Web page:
Visually dazzling adventure is earnest, sometimes intense.
“Missing Link” is a stop-action/computer-generated animated adventure from Laika, the studio behind “Kubo and the Two Strings,” “The Boxtrolls” and “ParaNorman.” Starring the voices of Hugh Jackman, Zach Galifianakis and Zoe Saldana, the movie — which feels like a cross between a road trip comedy and a buddy adventure — follows a 19th-century English adventurer (Jackman) who teams up with a lonely Bigfoot (Galifianakis) to find his distant relatives, the yetis of the Himalayas. Expect some violent scenes in which guns are used, as well as a few character deaths (though they’re all in the “bad guy” camp). One climactic sequence is particularly tense, as is a terrifying moment when a villain threatens a grandmother and her infant grandchild at gunpoint — but (spoiler alert!) it all ends well for the main characters. Language is limited to “bugger,” “sucks” and historical slang like “poppycock”; there’s a bit of flirting but no actual romance, although there are references to Sir Lionel’s rakish past. There are positive messages about friendship, identity and partnership and themes of empathy and teamwork, but given the story line and the humor, “Missing Link” is better suited for older elementary-schoolers. (95 minutes)
Mean young teen carouses and curses in age-swap comedy.
“Little” is like a flipped take on “Big,” with an adult being transformed back into a child to (in theory) help her learn some life lessons. After she’s injured by a bully, 13-year-old Jordan (Marsai Martin) twists her parents’ words of encouragement to understand that when she’s an adult/boss, then she can be the bully. Unfortunately, that’s probably the message that kids will take from the film, as well as the fact that adult CEO Jordan’s (Regina Hall) meanness yields results: success, a lavish lifestyle and submissive behavior from underlings. Meanwhile, the movie plays for laughs the shock of seeing a young teen treat people (both adults and other kids) like dirt, try to drink and make sexual advances toward adult men (including her teacher). That said, some of the iffy stuff is written to go over kids’ heads. Profanity is common but mild (“damn,” “crap,” “hell”), with stronger language only implied; sexual innuendo is frequent but subtle; and alcohol and drug references are ever present, but kids may only notice adults drinking wine socially. And Jordan doesn’t really experience any big consequences for her behavior. The film’s intended message of staying true to yourself will likely land with little impact. (108 minutes)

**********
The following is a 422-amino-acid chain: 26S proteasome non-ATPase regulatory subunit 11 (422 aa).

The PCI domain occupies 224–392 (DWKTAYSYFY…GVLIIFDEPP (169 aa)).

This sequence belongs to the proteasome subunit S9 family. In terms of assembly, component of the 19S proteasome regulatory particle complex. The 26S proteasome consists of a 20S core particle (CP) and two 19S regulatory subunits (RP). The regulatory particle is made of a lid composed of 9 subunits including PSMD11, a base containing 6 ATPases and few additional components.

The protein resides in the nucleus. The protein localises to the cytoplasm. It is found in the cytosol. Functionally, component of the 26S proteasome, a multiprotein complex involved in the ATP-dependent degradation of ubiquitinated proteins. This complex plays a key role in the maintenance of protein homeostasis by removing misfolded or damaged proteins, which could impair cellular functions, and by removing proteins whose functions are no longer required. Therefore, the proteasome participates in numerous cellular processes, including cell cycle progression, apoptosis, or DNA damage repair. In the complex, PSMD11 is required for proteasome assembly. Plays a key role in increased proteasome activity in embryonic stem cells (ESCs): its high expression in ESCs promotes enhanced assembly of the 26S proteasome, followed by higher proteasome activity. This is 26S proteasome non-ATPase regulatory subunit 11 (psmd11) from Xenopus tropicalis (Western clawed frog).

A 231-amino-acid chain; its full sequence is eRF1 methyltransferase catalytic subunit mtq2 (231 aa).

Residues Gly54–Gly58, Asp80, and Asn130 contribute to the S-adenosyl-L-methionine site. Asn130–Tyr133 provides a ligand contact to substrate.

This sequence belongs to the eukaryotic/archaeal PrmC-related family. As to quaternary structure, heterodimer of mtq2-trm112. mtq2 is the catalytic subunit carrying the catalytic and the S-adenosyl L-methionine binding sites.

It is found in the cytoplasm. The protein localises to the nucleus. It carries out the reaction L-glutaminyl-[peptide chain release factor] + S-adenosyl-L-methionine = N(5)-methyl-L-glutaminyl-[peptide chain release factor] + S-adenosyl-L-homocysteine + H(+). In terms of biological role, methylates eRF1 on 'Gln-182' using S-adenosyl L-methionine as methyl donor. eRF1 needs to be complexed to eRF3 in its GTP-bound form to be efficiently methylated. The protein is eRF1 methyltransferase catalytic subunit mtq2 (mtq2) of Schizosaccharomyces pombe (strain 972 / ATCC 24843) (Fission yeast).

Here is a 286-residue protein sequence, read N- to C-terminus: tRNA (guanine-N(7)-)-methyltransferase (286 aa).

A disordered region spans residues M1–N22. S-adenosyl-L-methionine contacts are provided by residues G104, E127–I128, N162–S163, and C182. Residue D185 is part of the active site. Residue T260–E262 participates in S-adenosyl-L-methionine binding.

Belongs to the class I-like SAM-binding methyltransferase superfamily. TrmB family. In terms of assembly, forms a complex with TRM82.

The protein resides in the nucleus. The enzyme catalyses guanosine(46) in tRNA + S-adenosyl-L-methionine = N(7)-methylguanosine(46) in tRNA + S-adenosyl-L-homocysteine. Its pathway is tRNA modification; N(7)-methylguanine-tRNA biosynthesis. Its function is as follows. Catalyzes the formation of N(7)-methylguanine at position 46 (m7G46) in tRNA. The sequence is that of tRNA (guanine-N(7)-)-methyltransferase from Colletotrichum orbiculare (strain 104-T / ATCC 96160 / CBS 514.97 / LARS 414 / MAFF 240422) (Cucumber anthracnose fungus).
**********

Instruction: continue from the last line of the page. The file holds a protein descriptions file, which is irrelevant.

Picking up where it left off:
Dark, violent remake focuses on emotions over gore.
“Pet Sematary” is a remake of the 1989 horror movie; both films are based on Stephen King’s 1983 novel. While it’s not excessively heavy on gore, it’s plenty violent. Expect creepy, disturbing imagery and brief scenes of struggling, strangling and stabbing. A few scenes (including nightmare sequences) show blood dripping or gushing. Characters die, and a dead cat and a nearly dead bird are seen. A gun is shown, and a gunshot is heard. Language includes several uses of “f---,” “s---” and “damn.” A married couple kisses and embraces playfully and passionately in bed. A character smokes cigarettes, and several people drink whiskey (one glass is drugged with a sleeping powder). This take on the story focuses on characters and emotions, but it’s also quite dark, and some fans may miss the silliness of the original. (132 minutes)
Extreme gore, language in comic-book-movie reboot.
“Hellboy” is a new take on Mike Mignola’s popular superhero comic book series about a demonic antihero. Unlike the earlier, PG-13 adaptations that came out in 2004 and 2008, this version is rated R. And no wonder: It’s extremely violent, with tons of computer-generated blood and gore. Characters are killed, and there are torn-up body parts, severed heads and limbs, and gouged tongues and eyeballs. There’s also lots of fighting, with punching, throwing and smashing, as well as slicing and stabbing with swords and arrows. Scenes include creepy monsters and other scary stuff, and children’s bodies are briefly shown hanging from a ceiling. Language is also strong, with frequent use of “f---,” “s---” and more. There’s a quick, non-graphic glimpse of a topless woman, seen from the side, and a couple of spoken sexual references. Hellboy (David Harbour) sometimes gets very drunk, with no consequences. This movie is missing some of the magic that made the previous two work so well, but it’s worth a look for mature fans. (132 minutes)
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